Fishing access sites damaged
By Jason Stuart
Ranger-Review Staff Writer
Anglers’ and other river users’ access to the Yellowstone River has been seriously affected by last week’s flooding and ice jams.
Dawson County’s two fishing access sites on the Yellowstone — Black Bridge and Intake — were severely damaged by the flood waters and giant blocks of ice that accompanied it.
“Both sites sustained quite a bit of damage,” said Miles Muscha, Montana Fish, Wildlife and Parks Region 7 fishing access maintenance foreman. “The river does what the river does. It was quite a thing to see the natural river doing its thing.”
The damage at Black Bridge “looks just catastrophic,” according to Muscha.
The flood knocked the latrine at the access site right off its foundation, and Muscha said he doesn’t believe the latrine can be repaired.
The fencing along the access road was wiped out as well. Muscha said the fencing was “potentially 100 percent gone.”
“This is the second time this site has been a complete loss in the last four years,” he said.
FWP wasn’t the only entity to lose property at Black Bridge.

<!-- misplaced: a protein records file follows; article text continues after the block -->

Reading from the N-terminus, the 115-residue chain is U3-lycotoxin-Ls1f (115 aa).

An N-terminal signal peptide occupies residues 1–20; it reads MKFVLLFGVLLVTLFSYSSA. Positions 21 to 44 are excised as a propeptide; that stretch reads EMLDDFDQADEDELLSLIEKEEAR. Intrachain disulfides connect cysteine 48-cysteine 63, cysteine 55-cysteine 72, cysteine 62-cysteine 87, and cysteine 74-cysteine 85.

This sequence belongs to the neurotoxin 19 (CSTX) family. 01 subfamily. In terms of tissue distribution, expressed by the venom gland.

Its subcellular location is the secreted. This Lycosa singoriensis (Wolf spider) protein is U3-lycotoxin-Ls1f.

Almost all of the walking trail signs in the area, which were paid for and installed by the Glendive Rotary Club, were swept away as well.
As for Intake, Muscha said the damage there was “significant as well.”
The latrines at Intake are still standing, though they were all flooded, but the rest of the site’s infrastructure was hit hard.
The electrical and plumbing lines running to the site where the Yellowstone Caviar Committee maintains its trailers and concession stand during paddlefish season were washed away.
“That is all demolished at the moment,” Muscha said.
Intake’s campground fared no better.
“The picnic tables and fire rings were all demolished,” Muscha said.
The floating boat dock at Intake also “got wrecked,” according to Muscha.
The damage to Intake could potentially impact the upcoming paddlefish season, which begins May 15.
For the time being, Muscha said people need to be aware that both Black Bridge and Intake are closed to the public and no one should enter the sites for any reason.
“Until the ice melts and quits falling all over itself, I think we’re going to keep them closed,” he said. “We will get them back up and running, but we’ve got to sit down and analyze the situation first.”
Reach Jason Stuart at email@example.com.